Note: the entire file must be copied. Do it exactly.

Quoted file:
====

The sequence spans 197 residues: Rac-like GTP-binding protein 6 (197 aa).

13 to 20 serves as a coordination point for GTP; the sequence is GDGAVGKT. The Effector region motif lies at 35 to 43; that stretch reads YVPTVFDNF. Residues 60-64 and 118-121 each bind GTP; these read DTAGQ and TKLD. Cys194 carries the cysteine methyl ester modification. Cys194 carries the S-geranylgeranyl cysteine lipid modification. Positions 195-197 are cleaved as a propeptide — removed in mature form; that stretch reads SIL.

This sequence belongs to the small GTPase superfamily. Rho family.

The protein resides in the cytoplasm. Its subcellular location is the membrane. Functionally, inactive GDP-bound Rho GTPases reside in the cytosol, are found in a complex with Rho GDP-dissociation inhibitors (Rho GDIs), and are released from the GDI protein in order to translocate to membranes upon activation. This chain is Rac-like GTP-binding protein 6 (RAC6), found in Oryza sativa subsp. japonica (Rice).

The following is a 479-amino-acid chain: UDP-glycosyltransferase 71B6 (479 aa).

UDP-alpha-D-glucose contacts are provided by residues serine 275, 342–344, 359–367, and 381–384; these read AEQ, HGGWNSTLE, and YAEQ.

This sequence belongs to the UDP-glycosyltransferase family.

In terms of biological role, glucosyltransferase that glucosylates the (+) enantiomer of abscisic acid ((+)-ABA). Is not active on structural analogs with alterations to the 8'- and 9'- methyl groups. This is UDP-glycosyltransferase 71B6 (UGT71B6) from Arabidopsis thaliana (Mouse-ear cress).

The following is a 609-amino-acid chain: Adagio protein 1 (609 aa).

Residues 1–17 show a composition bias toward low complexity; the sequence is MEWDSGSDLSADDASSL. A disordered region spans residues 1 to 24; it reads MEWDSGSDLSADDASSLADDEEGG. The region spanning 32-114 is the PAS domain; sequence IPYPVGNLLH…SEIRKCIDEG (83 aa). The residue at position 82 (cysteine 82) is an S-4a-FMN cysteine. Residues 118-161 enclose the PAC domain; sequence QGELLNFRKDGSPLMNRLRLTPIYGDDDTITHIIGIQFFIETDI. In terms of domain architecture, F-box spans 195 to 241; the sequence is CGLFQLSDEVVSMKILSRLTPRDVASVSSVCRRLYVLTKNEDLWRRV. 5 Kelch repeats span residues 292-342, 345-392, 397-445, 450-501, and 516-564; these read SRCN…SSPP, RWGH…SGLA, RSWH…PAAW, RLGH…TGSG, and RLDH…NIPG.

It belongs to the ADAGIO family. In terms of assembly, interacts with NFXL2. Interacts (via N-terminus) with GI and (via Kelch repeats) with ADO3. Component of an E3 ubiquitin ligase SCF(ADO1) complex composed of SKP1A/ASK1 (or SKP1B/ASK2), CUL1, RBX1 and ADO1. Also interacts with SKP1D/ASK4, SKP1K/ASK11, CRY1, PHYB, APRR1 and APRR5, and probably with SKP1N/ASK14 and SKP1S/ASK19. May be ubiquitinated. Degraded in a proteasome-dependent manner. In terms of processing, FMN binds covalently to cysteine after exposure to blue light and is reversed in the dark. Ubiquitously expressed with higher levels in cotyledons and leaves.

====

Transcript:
The sequence spans 197 residues: Rac-like GTP-binding protein 6 (197 aa).

13 to 20 serves as a coordination point for GTP; the sequence is GDGAVGKT. The Effector region motif lies at 35 to 43; that stretch reads YVPTVFDNF. Residues 60-64 and 118-121 each bind GTP; these read DTAGQ and TKLD. Cys194 carries the cysteine methyl ester modification. Cys194 carries the S-geranylgeranyl cysteine lipid modification. Positions 195-197 are cleaved as a propeptide — removed in mature form; that stretch reads SIL.

This sequence belongs to the small GTPase superfamily. Rho family.

The protein resides in the cytoplasm. Its subcellular location is the membrane. Functionally, inactive GDP-bound Rho GTPases reside in the cytosol, are found in a complex with Rho GDP-dissociation inhibitors (Rho GDIs), and are released from the GDI protein in order to translocate to membranes upon activation. This chain is Rac-like GTP-binding protein 6 (RAC6), found in Oryza sativa subsp. japonica (Rice).

The following is a 479-amino-acid chain: UDP-glycosyltransferase 71B6 (479 aa).

UDP-alpha-D-glucose contacts are provided by residues serine 275, 342–344, 359–367, and 381–384; these read AEQ, HGGWNSTLE, and YAEQ.

This sequence belongs to the UDP-glycosyltransferase family.

In terms of biological role, glucosyltransferase that glucosylates the (+) enantiomer of abscisic acid ((+)-ABA). Is not active on structural analogs with alterations to the 8'- and 9'- methyl groups. This is UDP-glycosyltransferase 71B6 (UGT71B6) from Arabidopsis thaliana (Mouse-ear cress).

The following is a 609-amino-acid chain: Adagio protein 1 (609 aa).

Residues 1–17 show a composition bias toward low complexity; the sequence is MEWDSGSDLSADDASSL. A disordered region spans residues 1 to 24; it reads MEWDSGSDLSADDASSLADDEEGG. The region spanning 32-114 is the PAS domain; sequence IPYPVGNLLH…SEIRKCIDEG (83 aa). The residue at position 82 (cysteine 82) is an S-4a-FMN cysteine. Residues 118-161 enclose the PAC domain; sequence QGELLNFRKDGSPLMNRLRLTPIYGDDDTITHIIGIQFFIETDI. In terms of domain architecture, F-box spans 195 to 241; the sequence is CGLFQLSDEVVSMKILSRLTPRDVASVSSVCRRLYVLTKNEDLWRRV. 5 Kelch repeats span residues 292-342, 345-392, 397-445, 450-501, and 516-564; these read SRCN…SSPP, RWGH…SGLA, RSWH…PAAW, RLGH…TGSG, and RLDH…NIPG.

It belongs to the ADAGIO family. In terms of assembly, interacts with NFXL2. Interacts (via N-terminus) with GI and (via Kelch repeats) with ADO3. Component of an E3 ubiquitin ligase SCF(ADO1) complex composed of SKP1A/ASK1 (or SKP1B/ASK2), CUL1, RBX1 and ADO1. Also interacts with SKP1D/ASK4, SKP1K/ASK11, CRY1, PHYB, APRR1 and APRR5, and probably with SKP1N/ASK14 and SKP1S/ASK19. May be ubiquitinated. Degraded in a proteasome-dependent manner. In terms of processing, FMN binds covalently to cysteine after exposure to blue light and is reversed in the dark. Ubiquitously expressed with higher levels in cotyledons and leaves.